I wore the skirt for the planned trip to Florence
Next to my fabric stash is a smaller but longstanding yarn stash. I’ve had some of this stuff for 20 years and asked myself ‘if not now, when?’
So I’ve been through a bit of a knitting phase and produced this from some brightly coloured 100% cotton yarn bought a long time ago.
I have 2 daughters and each gave me a pair of trousers to refashion.
The first (patterned) pair had a broken side zip. I tried these on hoping I could just replace the zip and they would be good to go. Unfortunately they were too small. They were from New Look, 71% viscose, 26% polyester, 3% elastane, made in Cambodia. The label was actually stuck in the zip.
The second (plain black) pair were a good fit but looking a bit worn. They were from George at Asda, and the fabric label was unreadable due to extensive washing but I would say they were mainly cotton with a similar elastane content to the other pair.
I decided to use a full length strip from the black pair to make the patterned pair bigger, using the ‘tuxedo’ method.
I have noticed that this kind of style is a common design feature in RTW, I even have some RTW running trousers myself which are like that.
I had never used this method before and did a bit of research before giving it a try – useful information was here
I unpicked the recipient trouser side seams but just cut a strip from the donor trousers from the side seam area. The strip was 3.5 inches wide, to include seam allowances. This was just a bit of a guess but as both fabrics had some elastane content I guessed it would work.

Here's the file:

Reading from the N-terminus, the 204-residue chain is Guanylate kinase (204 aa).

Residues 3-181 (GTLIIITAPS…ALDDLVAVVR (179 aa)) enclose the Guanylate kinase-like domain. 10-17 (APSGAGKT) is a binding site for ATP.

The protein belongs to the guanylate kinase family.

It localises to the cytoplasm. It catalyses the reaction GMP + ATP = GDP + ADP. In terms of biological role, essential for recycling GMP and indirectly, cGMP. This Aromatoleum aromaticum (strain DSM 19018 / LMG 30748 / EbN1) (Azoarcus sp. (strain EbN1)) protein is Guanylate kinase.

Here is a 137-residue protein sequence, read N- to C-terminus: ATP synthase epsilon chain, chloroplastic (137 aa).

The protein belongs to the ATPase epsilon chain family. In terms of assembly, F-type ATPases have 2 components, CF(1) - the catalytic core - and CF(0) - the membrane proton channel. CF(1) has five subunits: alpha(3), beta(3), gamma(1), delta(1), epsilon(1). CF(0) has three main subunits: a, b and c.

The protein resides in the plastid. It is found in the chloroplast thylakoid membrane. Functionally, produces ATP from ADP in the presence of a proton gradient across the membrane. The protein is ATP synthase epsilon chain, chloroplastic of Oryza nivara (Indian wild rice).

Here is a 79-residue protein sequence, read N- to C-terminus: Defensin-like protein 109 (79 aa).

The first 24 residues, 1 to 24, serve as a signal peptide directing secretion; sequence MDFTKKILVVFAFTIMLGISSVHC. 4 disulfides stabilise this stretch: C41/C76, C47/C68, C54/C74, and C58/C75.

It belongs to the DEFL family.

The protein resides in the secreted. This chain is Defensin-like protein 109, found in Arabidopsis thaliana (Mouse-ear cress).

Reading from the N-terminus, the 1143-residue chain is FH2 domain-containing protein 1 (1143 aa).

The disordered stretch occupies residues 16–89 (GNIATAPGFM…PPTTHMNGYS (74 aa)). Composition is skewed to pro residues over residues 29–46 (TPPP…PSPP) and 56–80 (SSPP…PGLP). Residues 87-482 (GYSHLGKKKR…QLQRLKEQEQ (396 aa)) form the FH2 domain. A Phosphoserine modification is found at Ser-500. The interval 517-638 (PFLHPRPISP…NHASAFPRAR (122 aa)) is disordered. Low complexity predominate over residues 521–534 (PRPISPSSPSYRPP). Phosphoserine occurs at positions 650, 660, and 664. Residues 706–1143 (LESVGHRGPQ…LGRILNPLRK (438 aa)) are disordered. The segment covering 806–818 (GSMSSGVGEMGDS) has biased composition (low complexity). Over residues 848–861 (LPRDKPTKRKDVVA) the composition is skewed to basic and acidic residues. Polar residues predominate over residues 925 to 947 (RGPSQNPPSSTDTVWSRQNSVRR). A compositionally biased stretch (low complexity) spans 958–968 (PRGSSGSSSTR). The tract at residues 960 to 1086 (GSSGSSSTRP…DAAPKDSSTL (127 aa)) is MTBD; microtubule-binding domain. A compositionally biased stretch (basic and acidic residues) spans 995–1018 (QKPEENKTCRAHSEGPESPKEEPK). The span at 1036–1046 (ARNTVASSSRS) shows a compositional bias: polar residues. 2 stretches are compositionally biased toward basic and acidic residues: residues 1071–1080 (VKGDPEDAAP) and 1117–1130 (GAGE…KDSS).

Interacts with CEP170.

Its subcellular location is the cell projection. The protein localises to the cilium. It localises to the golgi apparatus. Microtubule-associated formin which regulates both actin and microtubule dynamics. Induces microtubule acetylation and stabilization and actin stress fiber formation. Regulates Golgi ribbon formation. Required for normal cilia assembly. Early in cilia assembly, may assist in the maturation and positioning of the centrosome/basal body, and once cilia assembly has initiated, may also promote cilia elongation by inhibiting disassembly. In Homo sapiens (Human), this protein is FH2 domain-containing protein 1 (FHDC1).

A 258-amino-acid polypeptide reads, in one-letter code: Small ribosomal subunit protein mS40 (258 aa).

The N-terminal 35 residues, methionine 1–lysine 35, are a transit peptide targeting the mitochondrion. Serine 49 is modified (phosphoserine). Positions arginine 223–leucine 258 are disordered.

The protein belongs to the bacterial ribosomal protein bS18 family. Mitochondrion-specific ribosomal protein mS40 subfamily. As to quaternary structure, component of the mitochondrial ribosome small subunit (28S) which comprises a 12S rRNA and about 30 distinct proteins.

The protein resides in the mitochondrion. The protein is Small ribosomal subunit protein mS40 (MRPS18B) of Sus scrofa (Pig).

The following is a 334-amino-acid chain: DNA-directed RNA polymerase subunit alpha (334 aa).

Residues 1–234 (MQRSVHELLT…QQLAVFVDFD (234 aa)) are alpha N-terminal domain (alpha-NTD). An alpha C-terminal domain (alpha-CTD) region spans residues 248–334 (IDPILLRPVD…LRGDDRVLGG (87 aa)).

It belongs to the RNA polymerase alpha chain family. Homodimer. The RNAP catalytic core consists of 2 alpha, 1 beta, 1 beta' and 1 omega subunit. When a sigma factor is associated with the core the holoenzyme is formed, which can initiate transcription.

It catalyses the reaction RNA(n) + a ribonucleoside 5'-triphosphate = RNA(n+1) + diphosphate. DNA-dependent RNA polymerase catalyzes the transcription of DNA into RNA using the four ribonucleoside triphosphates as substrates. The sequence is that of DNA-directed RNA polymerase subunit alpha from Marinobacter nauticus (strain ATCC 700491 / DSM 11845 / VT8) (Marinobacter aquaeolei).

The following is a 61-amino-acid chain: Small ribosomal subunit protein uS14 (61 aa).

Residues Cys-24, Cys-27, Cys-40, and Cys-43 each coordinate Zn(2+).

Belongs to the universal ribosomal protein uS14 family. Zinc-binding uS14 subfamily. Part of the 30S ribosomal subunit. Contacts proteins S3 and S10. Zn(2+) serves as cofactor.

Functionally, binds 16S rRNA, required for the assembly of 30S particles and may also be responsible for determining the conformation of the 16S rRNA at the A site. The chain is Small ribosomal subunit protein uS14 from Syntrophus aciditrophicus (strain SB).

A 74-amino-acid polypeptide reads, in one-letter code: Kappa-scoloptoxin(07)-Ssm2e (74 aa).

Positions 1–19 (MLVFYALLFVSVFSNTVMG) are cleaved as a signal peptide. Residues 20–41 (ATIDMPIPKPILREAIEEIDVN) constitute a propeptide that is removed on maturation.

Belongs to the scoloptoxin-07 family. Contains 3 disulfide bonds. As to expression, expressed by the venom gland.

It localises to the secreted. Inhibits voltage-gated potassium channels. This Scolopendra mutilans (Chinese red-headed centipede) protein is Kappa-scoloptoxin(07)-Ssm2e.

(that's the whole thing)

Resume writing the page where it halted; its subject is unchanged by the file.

I don’t have a serger but I do have a reasonably good regular machine. Its a Janome décor computer and has 50 different stitches programmed in, most of which I have never used.
After reading some tip online about how to sew stretch fabrics without a serger, I studied the manual which came with my machine and found that 3 of the 50 stitches were in fact ‘stretch stitches’
Look at numbers 5 and 18 – they don’t look very interesting in a diagram but I they are both ‘stretch’ stitches and therefore interesting for my project. Number 5 is for seams, works like zig zag stitch but better because the seam lies flatter, 18 is a stronger stitch, ideal for jeans I thought. I will be using these stitches again and also reading more of the manual.
The method was quite quick and easy to use, I had it finished in a day which is unusual for me. Only issue was adjusting the tension for some of the thicker parts around the waistband.
I could just about pull the trousers up without any fastenings but adding a zip from the donor trousers made it easier.